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Need help with connecting old Dell Latitude C600

Last response: in Wireless Networking
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September 24, 2012 7:39:19 PM

I was just given an old Dell Latitude C600 with a fresh copy of XP installed. My friend said everything worked great, but when I hooked it up and tried accessing my wireless network, it won't connect. The Cisco wireless card "sees" my network and signal strength is excellent, but when I try connecting, it says the network is no longer in range. Is this an incompatibility betwen an older wireless card and newer router, or something else? I haven't had a chance to ask my friend if he tested the WiFi card, or only loaded/tested Windows. Device Manager shows no problems with the WiFi card, and I've tried unplugging it, re-installing the driver, rebooting the router.
September 24, 2012 7:45:21 PM

What level encryption is in use?

Older wireless adapters may only support WEP64/WEP128 and not the newer levels.
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September 24, 2012 9:43:44 PM

ex_bubblehead said:
What level encryption is in use?

Older wireless adapters may only support WEP64/WEP128 and not the newer levels.


Thanks ex_bubblehead,
I'm by no means an expert in wireless, but think it's higher since the router is only a year old. I just assumed all the newer gear would be backwards compatible...I'll do a little more research on the specs for the WiFi card and router when I get home.
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September 25, 2012 12:34:10 PM

ex_bubblehead said:
What level encryption is in use?

Older wireless adapters may only support WEP64/WEP128 and not the newer levels.


I looked up the WiFi card (a Cisco AIR-PCM352) and in the specs it looks like 40 and 128 bit WEP encryption. The router (a Netgear WNR1000v2) doesn't mention the encryption level in the specs, but WEP is mentioned. Both devices mention WEP in security, but does that necessarily mean they're compatible? My brain is just barely hanging on to all this :pt1cable:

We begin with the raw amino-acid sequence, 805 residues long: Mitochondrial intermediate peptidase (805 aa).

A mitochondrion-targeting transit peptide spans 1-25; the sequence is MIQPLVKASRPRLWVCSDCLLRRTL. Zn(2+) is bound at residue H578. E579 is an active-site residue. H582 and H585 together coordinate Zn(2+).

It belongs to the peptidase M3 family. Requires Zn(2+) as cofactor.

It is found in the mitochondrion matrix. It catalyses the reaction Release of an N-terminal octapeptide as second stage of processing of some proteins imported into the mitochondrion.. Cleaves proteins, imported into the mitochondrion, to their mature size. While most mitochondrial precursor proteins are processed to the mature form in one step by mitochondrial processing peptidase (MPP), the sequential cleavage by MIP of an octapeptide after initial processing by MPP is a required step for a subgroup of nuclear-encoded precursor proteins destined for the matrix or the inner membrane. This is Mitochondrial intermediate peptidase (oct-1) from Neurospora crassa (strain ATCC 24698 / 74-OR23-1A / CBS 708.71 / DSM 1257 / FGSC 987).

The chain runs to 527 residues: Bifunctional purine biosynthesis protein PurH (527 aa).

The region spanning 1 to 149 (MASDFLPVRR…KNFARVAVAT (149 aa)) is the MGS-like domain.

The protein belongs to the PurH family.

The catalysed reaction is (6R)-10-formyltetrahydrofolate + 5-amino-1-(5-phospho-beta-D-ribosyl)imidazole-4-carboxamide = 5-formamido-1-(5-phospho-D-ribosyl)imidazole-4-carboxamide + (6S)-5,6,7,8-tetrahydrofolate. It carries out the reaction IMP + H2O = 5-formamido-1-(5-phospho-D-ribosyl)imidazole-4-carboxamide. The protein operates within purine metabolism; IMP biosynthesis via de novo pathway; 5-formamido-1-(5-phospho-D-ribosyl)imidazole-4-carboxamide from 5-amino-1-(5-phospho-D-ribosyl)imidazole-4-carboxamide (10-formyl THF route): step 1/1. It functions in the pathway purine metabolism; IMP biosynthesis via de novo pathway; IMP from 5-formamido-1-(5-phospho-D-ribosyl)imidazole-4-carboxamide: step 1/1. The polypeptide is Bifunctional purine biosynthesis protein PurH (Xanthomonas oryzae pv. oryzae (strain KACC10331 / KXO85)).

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September 25, 2012 1:28:07 PM

You need to know what is set on the router. If it's set for WPA then your laptop will not be able to connect.
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September 25, 2012 4:07:59 PM

ex_bubblehead said:
You need to know what is set on the router. If it's set for WPA then your laptop will not be able to connect.

But isn't WPA what the WiFi card "speaks"?
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September 25, 2012 4:12:07 PM

You still haven't said what level the router is currently using. If it's not one of the protocols the laptop adapter speaks than there will be no connection. Both must match. The router side is what counts here.
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September 25, 2012 4:19:57 PM

ex_bubblehead said:
You still haven't said what level the router is currently using. If it's not one of the protocols the laptop adapter speaks than there will be no connection. Both must match. The router side is what counts here.

Sorry to ask what's probably a stupid question, but how do I check? If I change the router to match the WiFi card (if that's possible), won't that throw off my "smart" TV, or would I have to change it back and forth?
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September 25, 2012 4:23:43 PM